Hur explained the implementation of the Frontline line SMS software as a participatory monitoring mechanism applied as an innovative experiment in the livelihoods project. The IEC material specially developed for the mechanism (translated into local language, Sindhi) was also displaced along with some quotes of community members who used the Frontline SMS system as part of the monitoring process.  This proved to be a very successful monitoring activity.

Community World Service Asia had quoted best examples from their evaluation process of the project through assessment workshops. These best findings were then validated by Hur through interactions with local communities at different locations of Umerkot. Through these meetings, the community members were given a chance to review the findings and share their feedback. Hur expressed,

It was a transparent and open opportunity for the participants either to validate their sharing or clarify it if it was misunderstood.

He called it a

proper closing of evaluation learning loop.

This has proved to be a successful model of verifying evaluation and monitoring results and we plan to utilize this for future project assessments as well.


[1] Ycare is a Livelihoods & Women empowerment program partner of Community World Service Asia

[2] The livelihoods project titled “Increasing financial resilience and economic empowerment” in Umerkot is implemented by Community World Service Asia and supported by YCare International and UKAID.

[3] Sprockler is an innovative new storytelling research tool to make sense of what happens in organizations and communities.

Two in-house orientation sessions for forty-four staff members on Training Evaluation Methodology, Complaint Response Mechanisms and Theory of change (ToC) were conducted by our MEAL unit in Umerkot this February. The day-long orientations[1] aimed at developing ToC documents for new projects together with participating staff members, strengthen their capacity on CRM and introduce them to new and simple evaluations process, tools and methodologies.

Revising Evaluation Methodologies

Program teams of CWSA have been evaluating trainings conducted under the various thematic areas that the organization works in through a variety of approaches and tools in the past. During these evaluations, certain gaps were identified in the existing methodologies applied which lead to incomplete information and to an extent challenges in measuring project impact. To address this gap, CWSA’s MEAL unit revised the organization’s evaluation and monitoring system and planned thorough orientations of it to different program teams so that a common methodology is consistently applied through all projects and division of responsibilities, through the process, is clarified among all relevant staff members.

During the orientation,  the guidelines of the methodology and its process flowchart was discussed with all participants in detail and the development of the Learning Outcome form to measure training objectives was explained. Participants were briefed on the standardization of a training evaluation methodology and the learning outcome form within the organization.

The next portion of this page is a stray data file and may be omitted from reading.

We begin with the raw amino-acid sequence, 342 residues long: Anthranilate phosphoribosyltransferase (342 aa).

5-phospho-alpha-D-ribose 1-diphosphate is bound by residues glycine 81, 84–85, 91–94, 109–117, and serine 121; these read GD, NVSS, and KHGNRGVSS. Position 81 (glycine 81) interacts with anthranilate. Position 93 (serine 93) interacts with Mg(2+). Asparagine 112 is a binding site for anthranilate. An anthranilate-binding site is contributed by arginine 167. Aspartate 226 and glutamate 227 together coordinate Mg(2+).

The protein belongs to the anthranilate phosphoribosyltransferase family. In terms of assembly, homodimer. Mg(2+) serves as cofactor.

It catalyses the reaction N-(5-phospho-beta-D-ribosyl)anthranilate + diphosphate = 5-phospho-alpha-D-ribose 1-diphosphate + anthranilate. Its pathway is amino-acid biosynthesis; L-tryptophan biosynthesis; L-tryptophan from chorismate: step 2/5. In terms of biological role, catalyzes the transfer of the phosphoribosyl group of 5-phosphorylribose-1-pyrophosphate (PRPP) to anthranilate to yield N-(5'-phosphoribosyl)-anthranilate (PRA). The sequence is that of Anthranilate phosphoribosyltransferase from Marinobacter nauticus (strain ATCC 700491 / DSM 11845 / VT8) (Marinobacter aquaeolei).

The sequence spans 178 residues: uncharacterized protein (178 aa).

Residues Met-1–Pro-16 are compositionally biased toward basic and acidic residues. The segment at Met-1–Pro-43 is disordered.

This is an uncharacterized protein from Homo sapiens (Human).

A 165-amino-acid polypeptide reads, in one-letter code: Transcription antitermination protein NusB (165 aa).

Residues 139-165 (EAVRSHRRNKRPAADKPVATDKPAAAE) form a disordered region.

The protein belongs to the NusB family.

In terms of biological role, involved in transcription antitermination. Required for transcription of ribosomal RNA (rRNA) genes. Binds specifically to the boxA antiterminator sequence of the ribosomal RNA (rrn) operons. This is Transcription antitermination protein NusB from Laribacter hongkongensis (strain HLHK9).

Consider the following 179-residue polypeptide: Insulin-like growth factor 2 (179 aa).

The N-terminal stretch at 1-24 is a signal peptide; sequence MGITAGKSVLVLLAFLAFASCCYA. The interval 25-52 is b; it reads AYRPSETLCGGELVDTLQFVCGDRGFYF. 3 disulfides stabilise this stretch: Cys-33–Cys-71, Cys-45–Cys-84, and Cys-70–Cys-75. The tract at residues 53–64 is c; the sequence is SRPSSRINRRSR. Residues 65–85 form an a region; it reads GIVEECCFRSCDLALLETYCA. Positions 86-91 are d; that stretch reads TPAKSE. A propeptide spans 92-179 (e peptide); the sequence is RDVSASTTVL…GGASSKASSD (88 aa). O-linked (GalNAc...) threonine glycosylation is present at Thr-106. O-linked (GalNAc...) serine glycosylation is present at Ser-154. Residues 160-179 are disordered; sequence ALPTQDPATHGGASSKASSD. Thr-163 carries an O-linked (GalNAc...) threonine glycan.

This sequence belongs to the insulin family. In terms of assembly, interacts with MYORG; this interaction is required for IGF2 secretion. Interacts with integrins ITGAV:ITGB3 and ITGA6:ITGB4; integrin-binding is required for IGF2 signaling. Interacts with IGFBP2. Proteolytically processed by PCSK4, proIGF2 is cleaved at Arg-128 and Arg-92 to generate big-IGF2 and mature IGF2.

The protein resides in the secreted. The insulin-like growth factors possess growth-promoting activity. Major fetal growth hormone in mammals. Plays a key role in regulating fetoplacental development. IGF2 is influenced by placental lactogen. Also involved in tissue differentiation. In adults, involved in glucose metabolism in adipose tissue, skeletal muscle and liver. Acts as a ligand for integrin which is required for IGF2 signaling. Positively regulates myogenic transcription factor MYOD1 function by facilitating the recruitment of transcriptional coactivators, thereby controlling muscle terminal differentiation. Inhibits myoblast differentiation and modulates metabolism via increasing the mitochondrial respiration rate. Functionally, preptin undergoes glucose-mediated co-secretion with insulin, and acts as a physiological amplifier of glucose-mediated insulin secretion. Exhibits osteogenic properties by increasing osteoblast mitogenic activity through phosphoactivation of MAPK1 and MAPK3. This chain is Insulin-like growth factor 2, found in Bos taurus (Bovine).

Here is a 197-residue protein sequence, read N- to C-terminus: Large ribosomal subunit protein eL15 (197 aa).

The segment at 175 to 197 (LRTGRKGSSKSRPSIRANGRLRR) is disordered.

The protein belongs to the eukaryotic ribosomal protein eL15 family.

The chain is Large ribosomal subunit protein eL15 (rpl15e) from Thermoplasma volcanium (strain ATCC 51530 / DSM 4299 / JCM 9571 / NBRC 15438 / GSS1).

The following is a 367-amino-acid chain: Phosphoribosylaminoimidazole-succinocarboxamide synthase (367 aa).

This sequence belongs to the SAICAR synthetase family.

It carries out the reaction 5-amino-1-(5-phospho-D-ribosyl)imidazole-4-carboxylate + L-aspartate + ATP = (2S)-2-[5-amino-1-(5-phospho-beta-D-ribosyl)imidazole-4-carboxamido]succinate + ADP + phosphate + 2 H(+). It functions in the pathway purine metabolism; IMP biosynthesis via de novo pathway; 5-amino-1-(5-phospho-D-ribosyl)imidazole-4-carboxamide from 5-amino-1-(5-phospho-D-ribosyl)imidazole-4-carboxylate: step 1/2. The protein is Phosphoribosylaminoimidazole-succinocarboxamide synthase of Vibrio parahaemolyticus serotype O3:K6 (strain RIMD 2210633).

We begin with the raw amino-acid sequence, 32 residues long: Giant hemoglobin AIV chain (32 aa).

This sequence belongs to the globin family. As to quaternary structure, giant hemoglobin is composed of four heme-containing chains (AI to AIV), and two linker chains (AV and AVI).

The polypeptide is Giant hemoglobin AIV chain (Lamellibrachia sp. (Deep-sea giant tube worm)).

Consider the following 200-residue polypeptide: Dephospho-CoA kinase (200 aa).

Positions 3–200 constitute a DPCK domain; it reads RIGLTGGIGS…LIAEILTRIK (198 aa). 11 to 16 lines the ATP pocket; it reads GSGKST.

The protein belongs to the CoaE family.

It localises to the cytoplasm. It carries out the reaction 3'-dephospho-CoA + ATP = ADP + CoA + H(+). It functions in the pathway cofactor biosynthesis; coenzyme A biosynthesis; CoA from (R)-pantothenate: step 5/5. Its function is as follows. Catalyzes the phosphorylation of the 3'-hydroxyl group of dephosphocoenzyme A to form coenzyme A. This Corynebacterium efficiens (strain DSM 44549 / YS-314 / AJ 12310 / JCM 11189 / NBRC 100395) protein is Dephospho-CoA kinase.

This new form (Learning outcome) has been designed to identify between four to six learning outcomes from the objectives of each training. The form will be completed by every training participants at the pre and post stage, resulting in a systematic comparison of the participants learning before and after a training conducted by CWSA. The previous forms used by the training teams included lengthy questions that were not reflecting the training objectives or provide a clear learning impact.

It is good that some responsibilities are shared among different departments for this new training evaluation methodology and we will definitely get support from MEAL Unit”. Shahab Anjum, Program Coordinator, exclaimed.

Reinforcing Complaint Response Mechanisms

There was a need for a detailed orientation on CRM as new staff are recruited under CWSA’s latest Drought Response and Emergency Food Relief projects[2] in the Sindh province. This was also a good opportunity for existing staff to receive a refresher course on CRM as it is vital for our accountability processes to the communities we serve.

In the session on CRM, staff was oriented on the different procedures and channel processes of lodging and addressing complaints. These included complaints made internally, by CWSA employees and consultants, and externally, by community members, vendors and partnering organizations. Participants were thoroughly oriented on the complaint form with each being provided a hard copy for review and input.

Staff members raised questions on the timelines set for responding to complaints, processes of logging and redress and conditions of appeal, which were all addressed and carefully explained by the MEAL team.

Older staff members shared their experiences of receiving and responding to complaints on different occasions of projects’ deliverance processes which was important learning for newer employees.

Initially the complaint boxes were rarely used by project participants. As their learning grew, they started to share their hurdles with us. This has built trust in the communities we work in as we aim to address the issues timely,” shared Lata Kumari Khatri, Enterprise Development Officer.

Introducing Theory of Change (ToC)

The session on Theory of Change took the last slot in the day-long orientation session but was the most labour intensive and engaging for the participants. Taking the format of a mini workshop, the session focused on the concept and purpose of ToC and its significance in the successful evaluation of projects.

The task of planning and carrying out evaluation research that provides information on the fieldwork practices and lessons learnt in general is a challenge.  Within the wider TOC framework, logic or outcomes models were identified to be very closely related, often being used to take a more narrowly practical look at the relationship between inputs and results.

The approach of ToC was explained briefly with the inclusion of its difference from Logical Framework Approach (LFA) and other project progress tracking documents. Participants reviewed how Theory of Change allows staff members to see the bigger picture, including issues related to the environment or social contexts that you cannot control. During the session, the staff learnt of all the different pathways that might lead to change, even if those pathways are not related to each of their program.